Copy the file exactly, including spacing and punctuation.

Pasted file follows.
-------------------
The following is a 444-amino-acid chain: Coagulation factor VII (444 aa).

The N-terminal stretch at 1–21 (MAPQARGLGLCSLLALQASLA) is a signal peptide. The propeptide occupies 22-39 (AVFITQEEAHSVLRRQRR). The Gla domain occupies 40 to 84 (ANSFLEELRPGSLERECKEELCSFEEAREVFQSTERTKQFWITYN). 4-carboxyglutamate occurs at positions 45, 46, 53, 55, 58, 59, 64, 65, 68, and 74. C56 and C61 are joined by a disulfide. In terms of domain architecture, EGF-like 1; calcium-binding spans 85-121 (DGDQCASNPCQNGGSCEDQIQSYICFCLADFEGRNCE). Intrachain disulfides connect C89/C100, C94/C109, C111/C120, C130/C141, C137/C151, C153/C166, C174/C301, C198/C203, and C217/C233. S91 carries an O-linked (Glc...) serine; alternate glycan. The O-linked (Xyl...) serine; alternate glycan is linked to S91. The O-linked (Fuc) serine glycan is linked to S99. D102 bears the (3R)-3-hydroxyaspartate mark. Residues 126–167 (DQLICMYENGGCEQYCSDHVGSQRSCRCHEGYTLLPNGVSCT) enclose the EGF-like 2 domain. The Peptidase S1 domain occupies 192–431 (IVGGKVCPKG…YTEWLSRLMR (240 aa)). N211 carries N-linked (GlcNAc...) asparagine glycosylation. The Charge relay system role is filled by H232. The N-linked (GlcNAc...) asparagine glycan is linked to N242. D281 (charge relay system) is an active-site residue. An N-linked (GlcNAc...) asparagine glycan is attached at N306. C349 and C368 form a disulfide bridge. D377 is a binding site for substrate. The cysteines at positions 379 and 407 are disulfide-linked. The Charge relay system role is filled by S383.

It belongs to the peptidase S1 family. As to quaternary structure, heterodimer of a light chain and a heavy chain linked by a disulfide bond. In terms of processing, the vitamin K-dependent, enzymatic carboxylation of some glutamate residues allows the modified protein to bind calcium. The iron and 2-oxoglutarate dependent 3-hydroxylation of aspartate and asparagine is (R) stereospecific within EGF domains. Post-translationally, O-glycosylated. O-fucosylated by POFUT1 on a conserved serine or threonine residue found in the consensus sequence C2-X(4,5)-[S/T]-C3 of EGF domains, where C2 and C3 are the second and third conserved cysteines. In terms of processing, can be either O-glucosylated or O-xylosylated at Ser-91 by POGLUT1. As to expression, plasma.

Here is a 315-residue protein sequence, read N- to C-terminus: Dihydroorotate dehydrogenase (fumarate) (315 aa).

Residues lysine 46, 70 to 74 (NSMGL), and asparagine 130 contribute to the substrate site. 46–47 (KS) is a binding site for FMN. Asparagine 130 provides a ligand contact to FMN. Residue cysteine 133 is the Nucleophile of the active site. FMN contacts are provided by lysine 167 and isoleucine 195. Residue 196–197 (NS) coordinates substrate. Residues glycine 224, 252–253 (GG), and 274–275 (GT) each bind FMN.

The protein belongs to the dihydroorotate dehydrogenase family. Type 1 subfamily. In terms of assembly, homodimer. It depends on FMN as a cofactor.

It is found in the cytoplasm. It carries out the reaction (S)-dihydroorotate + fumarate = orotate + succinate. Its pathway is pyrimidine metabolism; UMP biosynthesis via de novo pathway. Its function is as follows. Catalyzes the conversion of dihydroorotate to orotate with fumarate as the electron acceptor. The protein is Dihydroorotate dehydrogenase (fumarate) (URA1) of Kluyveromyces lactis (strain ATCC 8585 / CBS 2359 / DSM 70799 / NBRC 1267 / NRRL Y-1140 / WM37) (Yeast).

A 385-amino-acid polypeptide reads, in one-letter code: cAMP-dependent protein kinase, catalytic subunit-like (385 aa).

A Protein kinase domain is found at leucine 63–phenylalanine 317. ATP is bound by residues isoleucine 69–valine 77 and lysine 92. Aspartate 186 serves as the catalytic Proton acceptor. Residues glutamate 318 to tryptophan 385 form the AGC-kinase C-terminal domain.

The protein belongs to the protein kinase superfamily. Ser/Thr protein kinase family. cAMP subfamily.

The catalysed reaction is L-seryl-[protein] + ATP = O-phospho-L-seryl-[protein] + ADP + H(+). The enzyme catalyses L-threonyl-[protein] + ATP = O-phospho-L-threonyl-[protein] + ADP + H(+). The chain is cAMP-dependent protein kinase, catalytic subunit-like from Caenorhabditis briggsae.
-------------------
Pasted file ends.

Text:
The following is a 444-amino-acid chain: Coagulation factor VII (444 aa).

The N-terminal stretch at 1–21 (MAPQARGLGLCSLLALQASLA) is a signal peptide. The propeptide occupies 22-39 (AVFITQEEAHSVLRRQRR). The Gla domain occupies 40 to 84 (ANSFLEELRPGSLERECKEELCSFEEAREVFQSTERTKQFWITYN). 4-carboxyglutamate occurs at positions 45, 46, 53, 55, 58, 59, 64, 65, 68, and 74. C56 and C61 are joined by a disulfide. In terms of domain architecture, EGF-like 1; calcium-binding spans 85-121 (DGDQCASNPCQNGGSCEDQIQSYICFCLADFEGRNCE). Intrachain disulfides connect C89/C100, C94/C109, C111/C120, C130/C141, C137/C151, C153/C166, C174/C301, C198/C203, and C217/C233. S91 carries an O-linked (Glc...) serine; alternate glycan. The O-linked (Xyl...) serine; alternate glycan is linked to S91. The O-linked (Fuc) serine glycan is linked to S99. D102 bears the (3R)-3-hydroxyaspartate mark. Residues 126–167 (DQLICMYENGGCEQYCSDHVGSQRSCRCHEGYTLLPNGVSCT) enclose the EGF-like 2 domain. The Peptidase S1 domain occupies 192–431 (IVGGKVCPKG…YTEWLSRLMR (240 aa)). N211 carries N-linked (GlcNAc...) asparagine glycosylation. The Charge relay system role is filled by H232. The N-linked (GlcNAc...) asparagine glycan is linked to N242. D281 (charge relay system) is an active-site residue. An N-linked (GlcNAc...) asparagine glycan is attached at N306. C349 and C368 form a disulfide bridge. D377 is a binding site for substrate. The cysteines at positions 379 and 407 are disulfide-linked. The Charge relay system role is filled by S383.

It belongs to the peptidase S1 family. As to quaternary structure, heterodimer of a light chain and a heavy chain linked by a disulfide bond. In terms of processing, the vitamin K-dependent, enzymatic carboxylation of some glutamate residues allows the modified protein to bind calcium. The iron and 2-oxoglutarate dependent 3-hydroxylation of aspartate and asparagine is (R) stereospecific within EGF domains. Post-translationally, O-glycosylated. O-fucosylated by POFUT1 on a conserved serine or threonine residue found in the consensus sequence C2-X(4,5)-[S/T]-C3 of EGF domains, where C2 and C3 are the second and third conserved cysteines. In terms of processing, can be either O-glucosylated or O-xylosylated at Ser-91 by POGLUT1. As to expression, plasma.

Here is a 315-residue protein sequence, read N- to C-terminus: Dihydroorotate dehydrogenase (fumarate) (315 aa).

Residues lysine 46, 70 to 74 (NSMGL), and asparagine 130 contribute to the substrate site. 46–47 (KS) is a binding site for FMN. Asparagine 130 provides a ligand contact to FMN. Residue cysteine 133 is the Nucleophile of the active site. FMN contacts are provided by lysine 167 and isoleucine 195. Residue 196–197 (NS) coordinates substrate. Residues glycine 224, 252–253 (GG), and 274–275 (GT) each bind FMN.

The protein belongs to the dihydroorotate dehydrogenase family. Type 1 subfamily. In terms of assembly, homodimer. It depends on FMN as a cofactor.

It is found in the cytoplasm. It carries out the reaction (S)-dihydroorotate + fumarate = orotate + succinate. Its pathway is pyrimidine metabolism; UMP biosynthesis via de novo pathway. Its function is as follows. Catalyzes the conversion of dihydroorotate to orotate with fumarate as the electron acceptor. The protein is Dihydroorotate dehydrogenase (fumarate) (URA1) of Kluyveromyces lactis (strain ATCC 8585 / CBS 2359 / DSM 70799 / NBRC 1267 / NRRL Y-1140 / WM37) (Yeast).

A 385-amino-acid polypeptide reads, in one-letter code: cAMP-dependent protein kinase, catalytic subunit-like (385 aa).

A Protein kinase domain is found at leucine 63–phenylalanine 317. ATP is bound by residues isoleucine 69–valine 77 and lysine 92. Aspartate 186 serves as the catalytic Proton acceptor. Residues glutamate 318 to tryptophan 385 form the AGC-kinase C-terminal domain.

The protein belongs to the protein kinase superfamily. Ser/Thr protein kinase family. cAMP subfamily.

The catalysed reaction is L-seryl-[protein] + ATP = O-phospho-L-seryl-[protein] + ADP + H(+). The enzyme catalyses L-threonyl-[protein] + ATP = O-phospho-L-threonyl-[protein] + ADP + H(+). The chain is cAMP-dependent protein kinase, catalytic subunit-like from Caenorhabditis briggsae.